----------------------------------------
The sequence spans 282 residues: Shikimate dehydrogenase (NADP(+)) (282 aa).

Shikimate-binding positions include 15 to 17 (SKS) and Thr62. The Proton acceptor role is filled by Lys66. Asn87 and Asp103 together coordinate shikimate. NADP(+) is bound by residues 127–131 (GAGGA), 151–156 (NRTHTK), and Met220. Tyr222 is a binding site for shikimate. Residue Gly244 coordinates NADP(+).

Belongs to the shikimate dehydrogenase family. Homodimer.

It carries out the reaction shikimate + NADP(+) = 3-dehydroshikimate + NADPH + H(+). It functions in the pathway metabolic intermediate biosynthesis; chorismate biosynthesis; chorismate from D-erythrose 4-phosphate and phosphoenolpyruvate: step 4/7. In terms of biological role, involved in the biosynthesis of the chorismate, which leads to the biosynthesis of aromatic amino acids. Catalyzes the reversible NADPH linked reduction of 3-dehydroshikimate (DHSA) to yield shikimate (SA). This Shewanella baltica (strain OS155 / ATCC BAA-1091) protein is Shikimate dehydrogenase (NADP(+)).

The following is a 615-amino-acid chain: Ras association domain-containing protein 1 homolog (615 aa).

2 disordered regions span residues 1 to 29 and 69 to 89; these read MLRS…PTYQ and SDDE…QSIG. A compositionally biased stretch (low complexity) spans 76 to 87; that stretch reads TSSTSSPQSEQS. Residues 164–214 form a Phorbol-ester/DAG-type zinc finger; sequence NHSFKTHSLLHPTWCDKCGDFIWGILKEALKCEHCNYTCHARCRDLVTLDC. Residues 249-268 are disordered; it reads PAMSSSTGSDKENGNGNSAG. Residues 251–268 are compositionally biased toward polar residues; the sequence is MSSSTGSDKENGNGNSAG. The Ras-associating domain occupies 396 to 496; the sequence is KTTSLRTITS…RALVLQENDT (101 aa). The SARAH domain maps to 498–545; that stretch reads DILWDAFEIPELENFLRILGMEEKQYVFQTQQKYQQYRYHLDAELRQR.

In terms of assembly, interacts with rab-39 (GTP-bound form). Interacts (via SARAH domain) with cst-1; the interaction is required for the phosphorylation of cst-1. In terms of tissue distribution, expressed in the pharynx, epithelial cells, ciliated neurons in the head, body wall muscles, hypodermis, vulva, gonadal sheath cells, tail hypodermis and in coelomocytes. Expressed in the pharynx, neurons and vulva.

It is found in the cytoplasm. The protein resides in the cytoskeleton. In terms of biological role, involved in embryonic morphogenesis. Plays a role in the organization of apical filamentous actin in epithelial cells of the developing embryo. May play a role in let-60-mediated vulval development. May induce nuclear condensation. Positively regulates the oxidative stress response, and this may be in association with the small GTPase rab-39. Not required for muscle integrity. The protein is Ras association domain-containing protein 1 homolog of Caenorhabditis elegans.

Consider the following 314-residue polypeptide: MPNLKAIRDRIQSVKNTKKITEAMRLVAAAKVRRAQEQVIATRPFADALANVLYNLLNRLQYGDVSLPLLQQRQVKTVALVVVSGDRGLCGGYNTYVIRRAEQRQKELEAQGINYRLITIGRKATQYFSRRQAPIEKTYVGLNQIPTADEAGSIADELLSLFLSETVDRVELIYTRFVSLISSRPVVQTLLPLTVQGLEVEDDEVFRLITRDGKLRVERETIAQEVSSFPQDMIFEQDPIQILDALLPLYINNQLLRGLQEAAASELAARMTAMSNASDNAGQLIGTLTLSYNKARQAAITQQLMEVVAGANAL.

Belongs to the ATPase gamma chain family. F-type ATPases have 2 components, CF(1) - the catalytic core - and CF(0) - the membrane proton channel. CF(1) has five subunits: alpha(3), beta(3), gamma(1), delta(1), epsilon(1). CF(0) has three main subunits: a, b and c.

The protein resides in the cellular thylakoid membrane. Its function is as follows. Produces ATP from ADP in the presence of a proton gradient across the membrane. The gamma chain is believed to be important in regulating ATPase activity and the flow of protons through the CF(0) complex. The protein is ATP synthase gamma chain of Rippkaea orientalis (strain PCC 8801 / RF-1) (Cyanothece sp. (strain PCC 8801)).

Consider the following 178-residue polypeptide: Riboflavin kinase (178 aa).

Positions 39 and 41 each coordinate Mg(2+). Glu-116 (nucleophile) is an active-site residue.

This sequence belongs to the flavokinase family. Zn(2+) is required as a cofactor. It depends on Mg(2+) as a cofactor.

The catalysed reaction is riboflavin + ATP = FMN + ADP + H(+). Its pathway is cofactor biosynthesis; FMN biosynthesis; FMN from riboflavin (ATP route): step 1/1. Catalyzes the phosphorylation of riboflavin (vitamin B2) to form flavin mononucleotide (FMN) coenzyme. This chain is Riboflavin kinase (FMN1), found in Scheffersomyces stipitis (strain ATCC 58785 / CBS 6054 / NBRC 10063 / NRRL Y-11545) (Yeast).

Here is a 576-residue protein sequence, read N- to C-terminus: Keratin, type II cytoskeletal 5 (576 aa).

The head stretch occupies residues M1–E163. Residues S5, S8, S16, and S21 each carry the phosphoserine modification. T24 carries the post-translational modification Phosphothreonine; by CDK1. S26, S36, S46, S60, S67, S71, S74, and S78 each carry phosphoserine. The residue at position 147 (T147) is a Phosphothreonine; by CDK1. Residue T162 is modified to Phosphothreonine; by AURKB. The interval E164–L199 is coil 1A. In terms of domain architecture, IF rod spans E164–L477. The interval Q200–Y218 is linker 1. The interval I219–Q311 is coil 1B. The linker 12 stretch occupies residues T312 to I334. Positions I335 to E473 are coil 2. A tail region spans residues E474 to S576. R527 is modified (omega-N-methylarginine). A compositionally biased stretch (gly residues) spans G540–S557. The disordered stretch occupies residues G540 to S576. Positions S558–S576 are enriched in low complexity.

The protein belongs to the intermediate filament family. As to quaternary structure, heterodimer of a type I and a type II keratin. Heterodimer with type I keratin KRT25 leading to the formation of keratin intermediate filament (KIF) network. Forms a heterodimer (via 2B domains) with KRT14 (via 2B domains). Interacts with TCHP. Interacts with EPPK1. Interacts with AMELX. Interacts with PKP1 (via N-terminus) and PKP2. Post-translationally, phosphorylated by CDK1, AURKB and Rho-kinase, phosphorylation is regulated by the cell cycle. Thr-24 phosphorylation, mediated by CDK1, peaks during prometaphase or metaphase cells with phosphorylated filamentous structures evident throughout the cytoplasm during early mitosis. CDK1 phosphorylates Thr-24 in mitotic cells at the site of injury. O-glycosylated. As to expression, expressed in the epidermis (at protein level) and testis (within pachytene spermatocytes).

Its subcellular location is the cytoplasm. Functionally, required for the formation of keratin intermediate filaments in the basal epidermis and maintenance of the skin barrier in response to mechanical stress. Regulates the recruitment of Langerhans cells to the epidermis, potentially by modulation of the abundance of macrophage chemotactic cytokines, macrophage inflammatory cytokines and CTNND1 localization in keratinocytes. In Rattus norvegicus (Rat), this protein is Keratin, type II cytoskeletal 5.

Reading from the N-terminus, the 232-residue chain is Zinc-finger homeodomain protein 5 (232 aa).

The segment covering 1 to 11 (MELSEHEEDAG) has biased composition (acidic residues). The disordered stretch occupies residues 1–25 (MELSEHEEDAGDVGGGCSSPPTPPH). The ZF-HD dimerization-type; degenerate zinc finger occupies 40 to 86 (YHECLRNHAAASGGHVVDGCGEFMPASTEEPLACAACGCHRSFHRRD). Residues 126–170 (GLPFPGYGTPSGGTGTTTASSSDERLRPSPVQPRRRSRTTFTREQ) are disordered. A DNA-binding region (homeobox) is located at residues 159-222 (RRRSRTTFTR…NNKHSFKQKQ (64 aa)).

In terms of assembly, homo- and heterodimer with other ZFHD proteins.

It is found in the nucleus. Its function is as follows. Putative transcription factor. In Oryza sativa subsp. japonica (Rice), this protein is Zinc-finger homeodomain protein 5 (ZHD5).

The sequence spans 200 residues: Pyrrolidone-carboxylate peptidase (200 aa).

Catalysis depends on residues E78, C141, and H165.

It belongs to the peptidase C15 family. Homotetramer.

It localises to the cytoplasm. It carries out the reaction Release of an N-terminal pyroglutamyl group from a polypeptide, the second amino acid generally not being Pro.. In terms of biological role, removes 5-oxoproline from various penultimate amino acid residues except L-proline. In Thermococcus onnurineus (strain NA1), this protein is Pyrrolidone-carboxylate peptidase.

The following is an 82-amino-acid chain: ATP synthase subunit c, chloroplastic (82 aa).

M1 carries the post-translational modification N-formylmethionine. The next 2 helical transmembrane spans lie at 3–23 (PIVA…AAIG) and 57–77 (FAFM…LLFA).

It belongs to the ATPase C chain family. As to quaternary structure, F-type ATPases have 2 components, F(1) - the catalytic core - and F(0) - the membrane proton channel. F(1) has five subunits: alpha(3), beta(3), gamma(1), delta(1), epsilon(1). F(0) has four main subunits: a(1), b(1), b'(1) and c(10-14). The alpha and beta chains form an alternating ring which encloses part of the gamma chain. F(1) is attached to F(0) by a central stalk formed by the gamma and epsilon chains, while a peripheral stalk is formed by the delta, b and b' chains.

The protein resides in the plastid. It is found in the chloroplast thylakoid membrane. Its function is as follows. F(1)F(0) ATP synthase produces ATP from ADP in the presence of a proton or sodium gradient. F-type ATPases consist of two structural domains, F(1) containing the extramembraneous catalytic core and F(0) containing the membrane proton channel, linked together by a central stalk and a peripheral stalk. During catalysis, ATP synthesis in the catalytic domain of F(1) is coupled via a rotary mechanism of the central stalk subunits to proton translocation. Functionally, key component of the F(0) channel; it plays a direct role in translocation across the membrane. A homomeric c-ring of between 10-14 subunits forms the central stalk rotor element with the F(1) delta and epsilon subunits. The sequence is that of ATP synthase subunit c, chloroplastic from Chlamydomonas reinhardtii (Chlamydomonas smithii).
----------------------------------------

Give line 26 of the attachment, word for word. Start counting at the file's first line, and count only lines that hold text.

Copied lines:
It belongs to the peptidase C15 family. Homotetramer.